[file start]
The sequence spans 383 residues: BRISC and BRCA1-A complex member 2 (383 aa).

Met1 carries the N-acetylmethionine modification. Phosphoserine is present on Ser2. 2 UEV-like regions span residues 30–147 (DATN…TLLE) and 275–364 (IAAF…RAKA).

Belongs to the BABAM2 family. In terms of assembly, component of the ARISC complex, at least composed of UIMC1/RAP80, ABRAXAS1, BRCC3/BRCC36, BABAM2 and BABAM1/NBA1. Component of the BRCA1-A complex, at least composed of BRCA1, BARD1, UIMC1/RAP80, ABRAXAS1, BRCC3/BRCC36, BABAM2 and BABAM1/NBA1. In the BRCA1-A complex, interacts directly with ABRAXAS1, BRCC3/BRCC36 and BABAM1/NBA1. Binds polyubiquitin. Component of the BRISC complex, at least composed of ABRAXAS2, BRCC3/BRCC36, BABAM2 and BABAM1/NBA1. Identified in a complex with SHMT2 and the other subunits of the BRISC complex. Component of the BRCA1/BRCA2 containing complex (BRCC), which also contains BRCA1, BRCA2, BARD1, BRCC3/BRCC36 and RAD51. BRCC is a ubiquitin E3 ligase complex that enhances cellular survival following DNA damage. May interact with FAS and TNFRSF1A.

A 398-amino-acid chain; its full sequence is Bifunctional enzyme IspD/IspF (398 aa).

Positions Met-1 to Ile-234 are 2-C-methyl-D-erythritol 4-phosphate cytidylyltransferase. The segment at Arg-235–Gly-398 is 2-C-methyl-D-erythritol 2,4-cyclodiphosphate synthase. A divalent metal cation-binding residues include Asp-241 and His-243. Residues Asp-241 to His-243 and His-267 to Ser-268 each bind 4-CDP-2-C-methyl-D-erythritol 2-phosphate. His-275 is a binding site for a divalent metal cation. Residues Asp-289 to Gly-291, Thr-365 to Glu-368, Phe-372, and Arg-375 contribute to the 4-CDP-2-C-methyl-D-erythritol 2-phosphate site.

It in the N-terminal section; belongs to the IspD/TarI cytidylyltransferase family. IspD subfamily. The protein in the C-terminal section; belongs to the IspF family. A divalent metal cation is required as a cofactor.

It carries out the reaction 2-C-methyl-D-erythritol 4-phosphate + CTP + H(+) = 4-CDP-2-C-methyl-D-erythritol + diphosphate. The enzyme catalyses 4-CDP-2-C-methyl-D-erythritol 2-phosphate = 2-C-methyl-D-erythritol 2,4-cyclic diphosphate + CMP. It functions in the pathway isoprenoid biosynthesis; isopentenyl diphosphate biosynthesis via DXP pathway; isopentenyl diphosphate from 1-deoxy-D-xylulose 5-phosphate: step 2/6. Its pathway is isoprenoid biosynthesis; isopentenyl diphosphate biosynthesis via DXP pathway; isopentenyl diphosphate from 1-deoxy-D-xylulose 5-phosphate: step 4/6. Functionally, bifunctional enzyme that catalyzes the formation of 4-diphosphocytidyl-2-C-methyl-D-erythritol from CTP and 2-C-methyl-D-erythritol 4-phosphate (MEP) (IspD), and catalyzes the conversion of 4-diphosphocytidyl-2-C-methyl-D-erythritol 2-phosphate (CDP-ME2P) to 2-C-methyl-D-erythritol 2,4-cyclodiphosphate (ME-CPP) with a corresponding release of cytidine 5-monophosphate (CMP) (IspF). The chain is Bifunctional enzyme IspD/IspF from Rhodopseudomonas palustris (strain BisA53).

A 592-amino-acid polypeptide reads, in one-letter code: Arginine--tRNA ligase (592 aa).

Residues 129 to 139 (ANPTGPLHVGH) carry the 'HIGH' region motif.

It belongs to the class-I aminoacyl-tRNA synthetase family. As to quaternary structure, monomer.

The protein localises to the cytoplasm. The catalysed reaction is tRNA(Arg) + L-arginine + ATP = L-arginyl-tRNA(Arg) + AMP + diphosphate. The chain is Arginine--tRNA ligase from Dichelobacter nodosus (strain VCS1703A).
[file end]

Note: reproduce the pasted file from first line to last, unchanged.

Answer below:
The sequence spans 383 residues: BRISC and BRCA1-A complex member 2 (383 aa).

Met1 carries the N-acetylmethionine modification. Phosphoserine is present on Ser2. 2 UEV-like regions span residues 30–147 (DATN…TLLE) and 275–364 (IAAF…RAKA).

Belongs to the BABAM2 family. In terms of assembly, component of the ARISC complex, at least composed of UIMC1/RAP80, ABRAXAS1, BRCC3/BRCC36, BABAM2 and BABAM1/NBA1. Component of the BRCA1-A complex, at least composed of BRCA1, BARD1, UIMC1/RAP80, ABRAXAS1, BRCC3/BRCC36, BABAM2 and BABAM1/NBA1. In the BRCA1-A complex, interacts directly with ABRAXAS1, BRCC3/BRCC36 and BABAM1/NBA1. Binds polyubiquitin. Component of the BRISC complex, at least composed of ABRAXAS2, BRCC3/BRCC36, BABAM2 and BABAM1/NBA1. Identified in a complex with SHMT2 and the other subunits of the BRISC complex. Component of the BRCA1/BRCA2 containing complex (BRCC), which also contains BRCA1, BRCA2, BARD1, BRCC3/BRCC36 and RAD51. BRCC is a ubiquitin E3 ligase complex that enhances cellular survival following DNA damage. May interact with FAS and TNFRSF1A.

A 398-amino-acid chain; its full sequence is Bifunctional enzyme IspD/IspF (398 aa).

Positions Met-1 to Ile-234 are 2-C-methyl-D-erythritol 4-phosphate cytidylyltransferase. The segment at Arg-235–Gly-398 is 2-C-methyl-D-erythritol 2,4-cyclodiphosphate synthase. A divalent metal cation-binding residues include Asp-241 and His-243. Residues Asp-241 to His-243 and His-267 to Ser-268 each bind 4-CDP-2-C-methyl-D-erythritol 2-phosphate. His-275 is a binding site for a divalent metal cation. Residues Asp-289 to Gly-291, Thr-365 to Glu-368, Phe-372, and Arg-375 contribute to the 4-CDP-2-C-methyl-D-erythritol 2-phosphate site.

It in the N-terminal section; belongs to the IspD/TarI cytidylyltransferase family. IspD subfamily. The protein in the C-terminal section; belongs to the IspF family. A divalent metal cation is required as a cofactor.

It carries out the reaction 2-C-methyl-D-erythritol 4-phosphate + CTP + H(+) = 4-CDP-2-C-methyl-D-erythritol + diphosphate. The enzyme catalyses 4-CDP-2-C-methyl-D-erythritol 2-phosphate = 2-C-methyl-D-erythritol 2,4-cyclic diphosphate + CMP. It functions in the pathway isoprenoid biosynthesis; isopentenyl diphosphate biosynthesis via DXP pathway; isopentenyl diphosphate from 1-deoxy-D-xylulose 5-phosphate: step 2/6. Its pathway is isoprenoid biosynthesis; isopentenyl diphosphate biosynthesis via DXP pathway; isopentenyl diphosphate from 1-deoxy-D-xylulose 5-phosphate: step 4/6. Functionally, bifunctional enzyme that catalyzes the formation of 4-diphosphocytidyl-2-C-methyl-D-erythritol from CTP and 2-C-methyl-D-erythritol 4-phosphate (MEP) (IspD), and catalyzes the conversion of 4-diphosphocytidyl-2-C-methyl-D-erythritol 2-phosphate (CDP-ME2P) to 2-C-methyl-D-erythritol 2,4-cyclodiphosphate (ME-CPP) with a corresponding release of cytidine 5-monophosphate (CMP) (IspF). The chain is Bifunctional enzyme IspD/IspF from Rhodopseudomonas palustris (strain BisA53).

A 592-amino-acid polypeptide reads, in one-letter code: Arginine--tRNA ligase (592 aa).

Residues 129 to 139 (ANPTGPLHVGH) carry the 'HIGH' region motif.

It belongs to the class-I aminoacyl-tRNA synthetase family. As to quaternary structure, monomer.

The protein localises to the cytoplasm. The catalysed reaction is tRNA(Arg) + L-arginine + ATP = L-arginyl-tRNA(Arg) + AMP + diphosphate. The chain is Arginine--tRNA ligase from Dichelobacter nodosus (strain VCS1703A).